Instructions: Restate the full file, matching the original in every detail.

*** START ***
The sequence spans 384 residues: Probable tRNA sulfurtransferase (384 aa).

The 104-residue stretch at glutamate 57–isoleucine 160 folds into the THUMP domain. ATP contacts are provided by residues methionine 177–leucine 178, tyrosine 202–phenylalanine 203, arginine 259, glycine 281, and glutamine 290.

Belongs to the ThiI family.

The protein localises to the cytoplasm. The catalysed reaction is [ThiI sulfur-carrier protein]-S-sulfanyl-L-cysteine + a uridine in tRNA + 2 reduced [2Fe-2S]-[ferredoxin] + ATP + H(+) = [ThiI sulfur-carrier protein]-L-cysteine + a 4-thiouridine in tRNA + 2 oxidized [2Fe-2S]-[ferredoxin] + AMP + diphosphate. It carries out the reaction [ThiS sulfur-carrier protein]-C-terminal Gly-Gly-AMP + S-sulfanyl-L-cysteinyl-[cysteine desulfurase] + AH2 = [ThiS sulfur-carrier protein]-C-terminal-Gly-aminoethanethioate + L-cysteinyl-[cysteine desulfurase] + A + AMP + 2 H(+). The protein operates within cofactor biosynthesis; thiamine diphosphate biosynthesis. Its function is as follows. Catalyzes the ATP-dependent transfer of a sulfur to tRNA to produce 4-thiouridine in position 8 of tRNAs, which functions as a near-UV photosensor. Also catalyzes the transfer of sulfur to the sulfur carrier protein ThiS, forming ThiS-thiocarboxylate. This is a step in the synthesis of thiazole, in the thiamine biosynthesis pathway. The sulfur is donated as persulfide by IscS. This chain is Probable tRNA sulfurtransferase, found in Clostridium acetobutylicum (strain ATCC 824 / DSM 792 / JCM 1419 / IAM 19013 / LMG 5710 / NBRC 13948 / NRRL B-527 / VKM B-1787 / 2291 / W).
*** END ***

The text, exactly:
The sequence spans 384 residues: Probable tRNA sulfurtransferase (384 aa).

The 104-residue stretch at glutamate 57–isoleucine 160 folds into the THUMP domain. ATP contacts are provided by residues methionine 177–leucine 178, tyrosine 202–phenylalanine 203, arginine 259, glycine 281, and glutamine 290.

Belongs to the ThiI family.

The protein localises to the cytoplasm. The catalysed reaction is [ThiI sulfur-carrier protein]-S-sulfanyl-L-cysteine + a uridine in tRNA + 2 reduced [2Fe-2S]-[ferredoxin] + ATP + H(+) = [ThiI sulfur-carrier protein]-L-cysteine + a 4-thiouridine in tRNA + 2 oxidized [2Fe-2S]-[ferredoxin] + AMP + diphosphate. It carries out the reaction [ThiS sulfur-carrier protein]-C-terminal Gly-Gly-AMP + S-sulfanyl-L-cysteinyl-[cysteine desulfurase] + AH2 = [ThiS sulfur-carrier protein]-C-terminal-Gly-aminoethanethioate + L-cysteinyl-[cysteine desulfurase] + A + AMP + 2 H(+). The protein operates within cofactor biosynthesis; thiamine diphosphate biosynthesis. Its function is as follows. Catalyzes the ATP-dependent transfer of a sulfur to tRNA to produce 4-thiouridine in position 8 of tRNAs, which functions as a near-UV photosensor. Also catalyzes the transfer of sulfur to the sulfur carrier protein ThiS, forming ThiS-thiocarboxylate. This is a step in the synthesis of thiazole, in the thiamine biosynthesis pathway. The sulfur is donated as persulfide by IscS. This chain is Probable tRNA sulfurtransferase, found in Clostridium acetobutylicum (strain ATCC 824 / DSM 792 / JCM 1419 / IAM 19013 / LMG 5710 / NBRC 13948 / NRRL B-527 / VKM B-1787 / 2291 / W).